Tudor Joust at Hampton Court Palace
Twas the year 1535 and Hampton Court Palace invited visitors to join Henry VIII, his court and brave knights to an action-packed weekend of jousting at the East Front Gardens. Not wanting to turn down an invite from Henry VIII I accepted the invitation:
Back to the present day: Whilst out and about this Summer I noticed a poster advertising Jousting at Hampton Court Palace. I hadn't visited Hampton Court in a long while and have not attended a joust before so I was very eager to attend.
Hampton Court Palace, South-West of London on the banks of the Thames was originally built by Cardinal Wolsey in 1515, who spent huge sums of money to make it the finest palace in England. Henry VIII was so impressed by the palace it became his and he spent as many as 10 years expanding and developing it. Henry VIII was known for his many wives (all of whom lived at the palace), his love of hunting, feasting, dancing and jousting. At the age of 44, Henry VIII suffered a serious jousting accident at Greenwich. Fully armoured, he fell from his horse, which then fell on top of him. He was reported to have been unconscious for over two hours. This was said to have turned Henry from a sensible, pleasant monarch into a tyrant. His jousting career was over and his health went into decline. His rich diet, said to include lamb, venison, wild boar, rabbit, peacock and swan washed down with up to 10 pints of ale caused his waist line to rapidly expand. Rich in history, Hampton Court Palace was a perfect location for the joust.
I went along on what was probably one of the hottest days of the Summer. Upon my arrival I was reminded of the splendour and scale of the palace. With limited time to explore on this occasion, I made my way to the East Front Gardens, where crowds surrounded the jousting arena (tiltyard). The attention to detail was fantastic, everyone was in character and I really felt like I'd stepped back into history. The well protected King made his way through the tiltyard with his court who took their prime viewing, under-cover seats whilst peasants took to the (very well kept) grass around the tiltyard.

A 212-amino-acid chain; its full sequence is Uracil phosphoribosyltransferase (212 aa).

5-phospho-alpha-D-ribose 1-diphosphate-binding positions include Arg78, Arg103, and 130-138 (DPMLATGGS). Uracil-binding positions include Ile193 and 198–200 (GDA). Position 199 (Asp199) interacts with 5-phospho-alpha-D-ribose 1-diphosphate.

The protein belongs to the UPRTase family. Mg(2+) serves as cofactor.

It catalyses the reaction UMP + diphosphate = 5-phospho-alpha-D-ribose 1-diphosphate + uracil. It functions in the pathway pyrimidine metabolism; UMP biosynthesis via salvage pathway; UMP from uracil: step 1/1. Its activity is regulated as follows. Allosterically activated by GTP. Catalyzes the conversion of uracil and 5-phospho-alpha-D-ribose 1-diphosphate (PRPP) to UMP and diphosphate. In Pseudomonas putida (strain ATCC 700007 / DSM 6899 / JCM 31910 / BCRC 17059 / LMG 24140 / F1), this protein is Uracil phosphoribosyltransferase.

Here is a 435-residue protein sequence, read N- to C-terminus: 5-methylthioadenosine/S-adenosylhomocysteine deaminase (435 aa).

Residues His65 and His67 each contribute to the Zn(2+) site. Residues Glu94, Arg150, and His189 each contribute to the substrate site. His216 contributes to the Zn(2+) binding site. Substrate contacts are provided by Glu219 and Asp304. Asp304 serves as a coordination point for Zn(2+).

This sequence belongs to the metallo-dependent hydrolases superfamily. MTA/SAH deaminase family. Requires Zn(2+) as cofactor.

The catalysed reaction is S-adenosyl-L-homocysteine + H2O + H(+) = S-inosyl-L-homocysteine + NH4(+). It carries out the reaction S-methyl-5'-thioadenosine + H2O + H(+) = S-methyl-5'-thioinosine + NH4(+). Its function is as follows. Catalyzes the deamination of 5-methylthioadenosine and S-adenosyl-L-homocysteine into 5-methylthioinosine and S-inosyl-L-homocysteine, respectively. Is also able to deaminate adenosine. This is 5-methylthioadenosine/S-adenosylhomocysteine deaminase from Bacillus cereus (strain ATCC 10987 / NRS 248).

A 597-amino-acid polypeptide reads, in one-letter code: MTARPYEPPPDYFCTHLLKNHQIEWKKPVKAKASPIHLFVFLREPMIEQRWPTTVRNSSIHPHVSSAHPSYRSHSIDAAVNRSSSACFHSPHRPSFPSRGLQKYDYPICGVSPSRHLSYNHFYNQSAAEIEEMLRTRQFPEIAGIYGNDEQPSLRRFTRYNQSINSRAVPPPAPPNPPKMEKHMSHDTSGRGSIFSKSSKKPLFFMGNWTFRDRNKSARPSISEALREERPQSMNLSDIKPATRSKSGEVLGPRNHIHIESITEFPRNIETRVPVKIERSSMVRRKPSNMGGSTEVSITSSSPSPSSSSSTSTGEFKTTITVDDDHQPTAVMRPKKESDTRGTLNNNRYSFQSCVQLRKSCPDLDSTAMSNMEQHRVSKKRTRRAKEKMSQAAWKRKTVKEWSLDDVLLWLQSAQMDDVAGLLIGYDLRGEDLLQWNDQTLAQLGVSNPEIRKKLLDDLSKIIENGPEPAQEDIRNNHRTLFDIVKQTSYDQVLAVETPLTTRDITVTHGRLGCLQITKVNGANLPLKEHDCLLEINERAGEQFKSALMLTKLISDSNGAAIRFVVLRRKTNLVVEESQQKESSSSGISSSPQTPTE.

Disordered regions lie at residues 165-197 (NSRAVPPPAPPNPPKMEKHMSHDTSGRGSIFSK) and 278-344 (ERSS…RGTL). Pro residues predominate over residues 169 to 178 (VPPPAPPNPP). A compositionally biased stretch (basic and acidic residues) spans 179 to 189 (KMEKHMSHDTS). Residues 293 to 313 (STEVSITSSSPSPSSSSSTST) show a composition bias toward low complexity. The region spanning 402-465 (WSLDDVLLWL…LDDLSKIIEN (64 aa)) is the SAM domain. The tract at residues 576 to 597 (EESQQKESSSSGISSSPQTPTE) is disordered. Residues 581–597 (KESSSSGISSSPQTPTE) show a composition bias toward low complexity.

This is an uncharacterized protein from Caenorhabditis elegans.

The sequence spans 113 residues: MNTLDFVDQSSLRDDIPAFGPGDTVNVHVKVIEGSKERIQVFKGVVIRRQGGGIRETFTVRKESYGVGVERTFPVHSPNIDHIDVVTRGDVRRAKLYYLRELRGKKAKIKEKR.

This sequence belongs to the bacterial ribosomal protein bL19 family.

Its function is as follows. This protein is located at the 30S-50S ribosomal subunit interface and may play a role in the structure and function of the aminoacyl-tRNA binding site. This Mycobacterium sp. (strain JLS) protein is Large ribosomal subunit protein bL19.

Jousting; a medieval spectacle and the sport of Kings, could make or break a knights reputation. It used to carry a very real risk or serious injury or even death. Nowadays, less so thankfully.
Jousting requires strength, stamina, accuracy and courage and skill. Whilst cantering or galloping past an opponent, the aim is to hit them accurately in the allowed areas. Points are awarded for various hits.
Crowds were entertained with Tudor music and sword fighting displays whist the knights armed. I cannot imagine how difficult it must be to mount a horse whilst covered in full metal armour weighing up to between 20-30kg especially on a swelteringly hot day. Heralds and Knight Marshals (all rather handsome) warmed up the crowds and gained support for the knights.
Out came the knights, who looked fantastic as did their horses. The armour was a wonder to look at - the helmets had tiny slits; the vision whilst onboard must be next to nothing! Heralds are there to assist the Knights, guide them and be their eyes and ears as the Knights have such limited hearing and vision. I can imagine that to be rather disorientating.
Charrrrrrrggge! Jousting has always been a thrilling spectator sport and this joust was no different. Every equestrian loves the sound of thundering hooves. It was very exciting to watch and the atmosphere was brilliant. The horses clearly knew their jobs and the skill of the knights was spectacular! There were many hits and broken lances throughout the tournament.
Following the tournament, the King left with his court through the crowd as his protectors yelled "Make way for the King". It was great to see visitors were also (rather spontaneously) in the spirit of the occasion!
It was a fantastic day out and was great to see history brought to life, I would highly recommend the event and hope it returns to Hampton Court next year. Here below are more photographs from the joust and in and around the East Front Gardens of Hampton Court Palace.
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